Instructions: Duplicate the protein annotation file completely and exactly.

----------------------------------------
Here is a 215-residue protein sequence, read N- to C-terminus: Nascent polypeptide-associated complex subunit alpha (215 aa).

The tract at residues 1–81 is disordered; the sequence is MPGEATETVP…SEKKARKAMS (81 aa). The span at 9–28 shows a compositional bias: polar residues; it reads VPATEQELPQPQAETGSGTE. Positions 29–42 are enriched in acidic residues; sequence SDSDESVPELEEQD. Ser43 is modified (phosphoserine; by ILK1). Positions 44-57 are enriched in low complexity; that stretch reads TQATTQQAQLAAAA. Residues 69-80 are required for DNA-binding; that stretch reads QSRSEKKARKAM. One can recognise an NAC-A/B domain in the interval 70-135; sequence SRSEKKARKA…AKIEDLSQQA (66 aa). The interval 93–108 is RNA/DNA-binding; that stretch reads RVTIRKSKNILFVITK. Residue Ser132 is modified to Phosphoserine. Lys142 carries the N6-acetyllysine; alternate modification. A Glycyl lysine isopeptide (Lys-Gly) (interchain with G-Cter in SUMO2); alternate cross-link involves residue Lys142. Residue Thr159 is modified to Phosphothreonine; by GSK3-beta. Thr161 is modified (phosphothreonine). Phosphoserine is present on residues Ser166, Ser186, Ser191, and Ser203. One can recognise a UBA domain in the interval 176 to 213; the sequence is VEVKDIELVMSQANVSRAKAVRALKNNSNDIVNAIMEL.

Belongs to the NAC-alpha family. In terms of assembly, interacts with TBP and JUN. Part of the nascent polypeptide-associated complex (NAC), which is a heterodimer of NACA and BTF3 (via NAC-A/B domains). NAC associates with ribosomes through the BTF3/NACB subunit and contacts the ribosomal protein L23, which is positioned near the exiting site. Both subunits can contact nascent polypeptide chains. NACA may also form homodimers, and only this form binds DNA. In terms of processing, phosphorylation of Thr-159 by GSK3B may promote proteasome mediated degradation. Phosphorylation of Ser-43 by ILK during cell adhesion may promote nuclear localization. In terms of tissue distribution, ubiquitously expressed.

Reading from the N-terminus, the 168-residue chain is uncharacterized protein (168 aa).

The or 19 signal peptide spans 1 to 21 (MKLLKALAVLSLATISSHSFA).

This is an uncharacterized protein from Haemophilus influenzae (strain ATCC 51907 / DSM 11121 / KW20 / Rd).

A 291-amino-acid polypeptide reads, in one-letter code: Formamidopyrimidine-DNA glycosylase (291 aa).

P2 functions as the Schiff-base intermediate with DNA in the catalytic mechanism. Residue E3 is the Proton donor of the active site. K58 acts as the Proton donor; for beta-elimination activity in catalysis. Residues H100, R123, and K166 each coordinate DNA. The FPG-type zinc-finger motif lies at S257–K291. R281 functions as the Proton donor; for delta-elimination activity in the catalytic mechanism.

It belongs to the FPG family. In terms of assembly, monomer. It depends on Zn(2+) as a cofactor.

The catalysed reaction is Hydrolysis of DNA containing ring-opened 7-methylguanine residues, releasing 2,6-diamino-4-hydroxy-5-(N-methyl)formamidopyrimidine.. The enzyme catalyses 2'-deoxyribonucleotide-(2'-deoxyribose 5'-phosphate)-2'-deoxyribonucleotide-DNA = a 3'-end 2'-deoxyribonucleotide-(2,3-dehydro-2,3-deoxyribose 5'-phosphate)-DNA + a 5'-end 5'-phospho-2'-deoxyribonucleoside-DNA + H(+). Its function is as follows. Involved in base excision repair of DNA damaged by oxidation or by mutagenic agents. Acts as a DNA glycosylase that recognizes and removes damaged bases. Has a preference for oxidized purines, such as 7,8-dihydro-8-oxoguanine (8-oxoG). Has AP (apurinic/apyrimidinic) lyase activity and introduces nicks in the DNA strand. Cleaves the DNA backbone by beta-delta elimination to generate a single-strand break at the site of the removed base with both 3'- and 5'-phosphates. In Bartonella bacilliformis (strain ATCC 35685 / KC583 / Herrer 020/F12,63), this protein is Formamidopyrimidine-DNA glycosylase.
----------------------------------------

Here is a 215-residue protein sequence, read N- to C-terminus: Nascent polypeptide-associated complex subunit alpha (215 aa).

The tract at residues 1–81 is disordered; the sequence is MPGEATETVP…SEKKARKAMS (81 aa). The span at 9–28 shows a compositional bias: polar residues; it reads VPATEQELPQPQAETGSGTE. Positions 29–42 are enriched in acidic residues; sequence SDSDESVPELEEQD. Ser43 is modified (phosphoserine; by ILK1). Positions 44-57 are enriched in low complexity; that stretch reads TQATTQQAQLAAAA. Residues 69-80 are required for DNA-binding; that stretch reads QSRSEKKARKAM. One can recognise an NAC-A/B domain in the interval 70-135; sequence SRSEKKARKA…AKIEDLSQQA (66 aa). The interval 93–108 is RNA/DNA-binding; that stretch reads RVTIRKSKNILFVITK. Residue Ser132 is modified to Phosphoserine. Lys142 carries the N6-acetyllysine; alternate modification. A Glycyl lysine isopeptide (Lys-Gly) (interchain with G-Cter in SUMO2); alternate cross-link involves residue Lys142. Residue Thr159 is modified to Phosphothreonine; by GSK3-beta. Thr161 is modified (phosphothreonine). Phosphoserine is present on residues Ser166, Ser186, Ser191, and Ser203. One can recognise a UBA domain in the interval 176 to 213; the sequence is VEVKDIELVMSQANVSRAKAVRALKNNSNDIVNAIMEL.

Belongs to the NAC-alpha family. In terms of assembly, interacts with TBP and JUN. Part of the nascent polypeptide-associated complex (NAC), which is a heterodimer of NACA and BTF3 (via NAC-A/B domains). NAC associates with ribosomes through the BTF3/NACB subunit and contacts the ribosomal protein L23, which is positioned near the exiting site. Both subunits can contact nascent polypeptide chains. NACA may also form homodimers, and only this form binds DNA. In terms of processing, phosphorylation of Thr-159 by GSK3B may promote proteasome mediated degradation. Phosphorylation of Ser-43 by ILK during cell adhesion may promote nuclear localization. In terms of tissue distribution, ubiquitously expressed.

Reading from the N-terminus, the 168-residue chain is uncharacterized protein (168 aa).

The or 19 signal peptide spans 1 to 21 (MKLLKALAVLSLATISSHSFA).

This is an uncharacterized protein from Haemophilus influenzae (strain ATCC 51907 / DSM 11121 / KW20 / Rd).

A 291-amino-acid polypeptide reads, in one-letter code: Formamidopyrimidine-DNA glycosylase (291 aa).

P2 functions as the Schiff-base intermediate with DNA in the catalytic mechanism. Residue E3 is the Proton donor of the active site. K58 acts as the Proton donor; for beta-elimination activity in catalysis. Residues H100, R123, and K166 each coordinate DNA. The FPG-type zinc-finger motif lies at S257–K291. R281 functions as the Proton donor; for delta-elimination activity in the catalytic mechanism.

It belongs to the FPG family. In terms of assembly, monomer. It depends on Zn(2+) as a cofactor.

The catalysed reaction is Hydrolysis of DNA containing ring-opened 7-methylguanine residues, releasing 2,6-diamino-4-hydroxy-5-(N-methyl)formamidopyrimidine.. The enzyme catalyses 2'-deoxyribonucleotide-(2'-deoxyribose 5'-phosphate)-2'-deoxyribonucleotide-DNA = a 3'-end 2'-deoxyribonucleotide-(2,3-dehydro-2,3-deoxyribose 5'-phosphate)-DNA + a 5'-end 5'-phospho-2'-deoxyribonucleoside-DNA + H(+). Its function is as follows. Involved in base excision repair of DNA damaged by oxidation or by mutagenic agents. Acts as a DNA glycosylase that recognizes and removes damaged bases. Has a preference for oxidized purines, such as 7,8-dihydro-8-oxoguanine (8-oxoG). Has AP (apurinic/apyrimidinic) lyase activity and introduces nicks in the DNA strand. Cleaves the DNA backbone by beta-delta elimination to generate a single-strand break at the site of the removed base with both 3'- and 5'-phosphates. In Bartonella bacilliformis (strain ATCC 35685 / KC583 / Herrer 020/F12,63), this protein is Formamidopyrimidine-DNA glycosylase.